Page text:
However with a little subsequent background research, the internet scuttlebutt claims that (obtain pinch of salt before reading further): the blueness of a particular monkey's jewels is supposed to be a direct reflection of his standing in monkey society, and amongst other things entitles the owner to preferential sexual treatment with the local ladies. I came across a rather excellent college study, where (all in the name of science of course) a sorry specimen from a captive troop's proletariat, was taken from the enclosure and then had to suffer the indignity of having his obviously unimpressive set of gonads painted a shocking shade of blue by the attendant professor. After being returned to the enclosure, the academics were amazed to discover that the other monkeys were obviously very impressed with our little friend's new and improved appendages and subsequently treated him with a good deal more respect. If only it were that easy in real life (er, maybe it is - plastic surgery).
Anyway, discovering this little nugget of knowledge, has resulted in somewhat of a testicular epiphany on my part. Therefore, on the basis of the aforementioned anecdote, I can conclude that the blueness of the plastic testicles hanging from the rear of Mr. Michael Defreitas' GS is not just intended to be sympathetic with the bike's color, but also obviously supposed to convey some inherent level of super human potency on the part of its' rider. Well Mikie, old son, I hate to bust your bubble, however......
That set of balls on the GS might be impressive, but.....
....... you're somewhat compromised..........
....... by your apparent inability to......
........keep it up
Moving right along then.....
And we did; in fact we were almost having Black Rhino steaks for lunch (probably illegal I'm guessing), when the truck rounded a corner and immediately confronted an ornery looking specimen right in the middle of the road. A little collective Naugahyde sucking inevitably went on as the beast took a few quick paces towards the vehicle in what looked like the start of a full on charge. Fortunately though, he soon thought better of that maneuver and instead charged off into the woods to the right of the vehicle in classic Rhino fashion. In other words: before anyone could get a picture of him.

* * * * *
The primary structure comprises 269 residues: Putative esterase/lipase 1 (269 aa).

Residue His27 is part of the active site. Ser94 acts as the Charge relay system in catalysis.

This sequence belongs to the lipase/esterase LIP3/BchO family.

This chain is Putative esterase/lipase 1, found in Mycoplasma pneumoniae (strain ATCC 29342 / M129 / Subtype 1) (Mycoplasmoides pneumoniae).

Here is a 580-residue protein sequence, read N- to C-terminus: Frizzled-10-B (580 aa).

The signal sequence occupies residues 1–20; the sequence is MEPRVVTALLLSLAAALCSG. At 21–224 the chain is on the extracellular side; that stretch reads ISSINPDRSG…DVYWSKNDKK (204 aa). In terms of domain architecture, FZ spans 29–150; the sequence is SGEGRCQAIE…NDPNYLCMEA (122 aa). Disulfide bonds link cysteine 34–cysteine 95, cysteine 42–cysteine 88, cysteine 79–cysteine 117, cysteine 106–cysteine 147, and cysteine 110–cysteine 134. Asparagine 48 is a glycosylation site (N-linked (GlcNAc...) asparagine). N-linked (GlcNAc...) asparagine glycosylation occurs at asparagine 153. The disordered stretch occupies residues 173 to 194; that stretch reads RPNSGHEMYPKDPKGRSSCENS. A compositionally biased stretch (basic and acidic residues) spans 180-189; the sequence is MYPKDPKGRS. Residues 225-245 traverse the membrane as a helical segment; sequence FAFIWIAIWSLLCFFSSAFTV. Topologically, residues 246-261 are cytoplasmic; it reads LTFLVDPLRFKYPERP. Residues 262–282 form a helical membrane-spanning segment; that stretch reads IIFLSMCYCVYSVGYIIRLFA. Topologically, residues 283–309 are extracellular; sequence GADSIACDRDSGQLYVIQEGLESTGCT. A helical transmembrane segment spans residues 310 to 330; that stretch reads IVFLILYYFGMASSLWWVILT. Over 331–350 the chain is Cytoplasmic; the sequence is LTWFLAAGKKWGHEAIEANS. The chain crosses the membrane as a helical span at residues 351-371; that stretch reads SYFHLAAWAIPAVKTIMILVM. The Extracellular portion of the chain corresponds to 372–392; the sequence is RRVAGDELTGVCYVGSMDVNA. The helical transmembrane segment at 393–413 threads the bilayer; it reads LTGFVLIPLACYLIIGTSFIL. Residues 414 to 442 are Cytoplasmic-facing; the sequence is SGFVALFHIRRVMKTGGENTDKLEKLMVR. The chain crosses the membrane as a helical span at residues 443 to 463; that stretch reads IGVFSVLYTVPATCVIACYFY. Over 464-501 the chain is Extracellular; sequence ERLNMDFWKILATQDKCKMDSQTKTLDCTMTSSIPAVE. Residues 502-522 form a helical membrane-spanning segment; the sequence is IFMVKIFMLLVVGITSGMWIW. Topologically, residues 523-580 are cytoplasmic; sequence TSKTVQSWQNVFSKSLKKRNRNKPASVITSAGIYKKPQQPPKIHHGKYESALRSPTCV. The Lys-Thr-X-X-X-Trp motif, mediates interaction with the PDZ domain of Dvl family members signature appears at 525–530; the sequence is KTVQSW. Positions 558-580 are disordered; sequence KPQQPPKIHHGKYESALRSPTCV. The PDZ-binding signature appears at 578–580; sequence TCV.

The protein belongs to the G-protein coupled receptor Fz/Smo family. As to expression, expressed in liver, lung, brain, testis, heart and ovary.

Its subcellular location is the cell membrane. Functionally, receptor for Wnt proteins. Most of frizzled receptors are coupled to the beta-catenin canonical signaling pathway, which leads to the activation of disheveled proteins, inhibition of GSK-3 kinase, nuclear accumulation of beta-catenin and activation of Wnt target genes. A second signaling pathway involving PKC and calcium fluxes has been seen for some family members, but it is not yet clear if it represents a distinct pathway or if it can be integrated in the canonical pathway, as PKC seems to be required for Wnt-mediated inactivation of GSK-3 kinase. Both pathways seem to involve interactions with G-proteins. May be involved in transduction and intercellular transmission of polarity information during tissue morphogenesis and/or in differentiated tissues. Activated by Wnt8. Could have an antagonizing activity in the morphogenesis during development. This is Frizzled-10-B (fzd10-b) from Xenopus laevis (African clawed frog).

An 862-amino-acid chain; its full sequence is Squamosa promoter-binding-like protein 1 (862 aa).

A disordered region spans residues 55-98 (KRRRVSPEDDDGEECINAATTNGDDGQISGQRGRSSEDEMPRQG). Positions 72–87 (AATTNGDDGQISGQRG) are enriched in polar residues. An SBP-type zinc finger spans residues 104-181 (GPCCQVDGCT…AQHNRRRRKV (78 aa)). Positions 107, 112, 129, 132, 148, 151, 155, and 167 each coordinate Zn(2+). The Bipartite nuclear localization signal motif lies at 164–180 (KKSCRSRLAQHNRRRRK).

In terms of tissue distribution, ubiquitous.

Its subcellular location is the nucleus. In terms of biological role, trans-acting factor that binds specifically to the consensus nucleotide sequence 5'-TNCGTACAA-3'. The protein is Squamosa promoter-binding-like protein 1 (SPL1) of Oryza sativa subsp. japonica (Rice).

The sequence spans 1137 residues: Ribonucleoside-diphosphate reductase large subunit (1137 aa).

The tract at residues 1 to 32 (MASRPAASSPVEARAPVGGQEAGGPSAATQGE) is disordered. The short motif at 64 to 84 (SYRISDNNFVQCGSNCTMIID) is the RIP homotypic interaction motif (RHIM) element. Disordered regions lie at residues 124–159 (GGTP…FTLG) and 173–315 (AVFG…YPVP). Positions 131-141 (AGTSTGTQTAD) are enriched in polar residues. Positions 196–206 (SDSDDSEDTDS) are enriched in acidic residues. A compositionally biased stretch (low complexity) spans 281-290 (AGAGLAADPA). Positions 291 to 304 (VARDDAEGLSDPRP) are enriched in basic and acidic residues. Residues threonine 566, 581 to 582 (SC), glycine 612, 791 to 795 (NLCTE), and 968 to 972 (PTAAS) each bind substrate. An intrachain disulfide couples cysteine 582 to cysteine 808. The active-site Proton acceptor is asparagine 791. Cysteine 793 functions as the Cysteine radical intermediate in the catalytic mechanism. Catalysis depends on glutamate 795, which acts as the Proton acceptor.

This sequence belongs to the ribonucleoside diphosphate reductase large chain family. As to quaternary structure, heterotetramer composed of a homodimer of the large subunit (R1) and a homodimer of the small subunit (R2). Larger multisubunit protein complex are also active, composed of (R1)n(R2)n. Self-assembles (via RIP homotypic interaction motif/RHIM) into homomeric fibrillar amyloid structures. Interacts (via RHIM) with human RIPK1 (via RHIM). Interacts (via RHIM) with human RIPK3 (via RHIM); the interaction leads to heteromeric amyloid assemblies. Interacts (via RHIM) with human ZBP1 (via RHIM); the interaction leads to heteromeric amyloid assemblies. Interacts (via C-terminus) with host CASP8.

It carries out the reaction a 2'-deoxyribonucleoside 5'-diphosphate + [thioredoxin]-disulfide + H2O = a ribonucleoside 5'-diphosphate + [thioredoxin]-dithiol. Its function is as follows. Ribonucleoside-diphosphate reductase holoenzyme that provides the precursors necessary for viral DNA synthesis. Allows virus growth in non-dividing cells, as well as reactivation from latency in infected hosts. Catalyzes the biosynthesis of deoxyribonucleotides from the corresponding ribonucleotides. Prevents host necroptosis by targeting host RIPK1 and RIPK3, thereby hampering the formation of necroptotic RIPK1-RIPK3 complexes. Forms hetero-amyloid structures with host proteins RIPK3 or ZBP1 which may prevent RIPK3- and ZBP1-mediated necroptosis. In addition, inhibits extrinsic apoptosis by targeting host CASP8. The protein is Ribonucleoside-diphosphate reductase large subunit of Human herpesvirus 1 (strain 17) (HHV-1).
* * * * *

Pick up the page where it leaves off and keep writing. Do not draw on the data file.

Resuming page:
We got a bit luckier at the 'hide' though.
Not long after this incident, we pulled up at the custom built hide on the property which is at the site of a large water hole. They have a web cam there too: it's at www.zulucam.com Here, it's possible to view the animals as they come and go without them being aware of anything untoward. This was immediately apparent as, upon our arrival there were two of the thus far elusive Rhinos hanging around the edge of the water. They loitered long enough for us each to get a good look at them through the binoculars before finally they wandered off into the bush.
According to Patrick, these were White rather than Black Rhino's. Now I'm not much a Rhino expert and to be honest I couldn't tell them apart. In fact the only difference I could see was that the Rhino's now standing in front of us weren't blurred.
A solitary Elephant presently wandered into view and we all watched as he took a drink from the water there. He lingered at the water's edge for a while before also lumbering out of the picture. Presently, after watching some other animals and having a few refreshments, we climbed back into the truck and Patrick, apparently still being satisfactorily remunerated for his time, drove us carefully back to the lodge.
Upon arrival, there was quite a spread laid out at the breakfast area; but rather than eat, the pair of us, mindful of the mileage ahead if we were to rejoin the rest of our traveling friends by the end of the day, decided to skip breakfast and hit the road. Quickly packing the rest of our belongings, we said goodbye to staff, endured/enjoyed a farewell song as we loaded the luggage and paddled our way behind Patrick's truck back up the sandy trail to the front gate. After a brief farewell, we were back on the road.
A short, but memorable experience. Great staff too.
Douf screwed with this post 04-02-2009 at 09:42 PM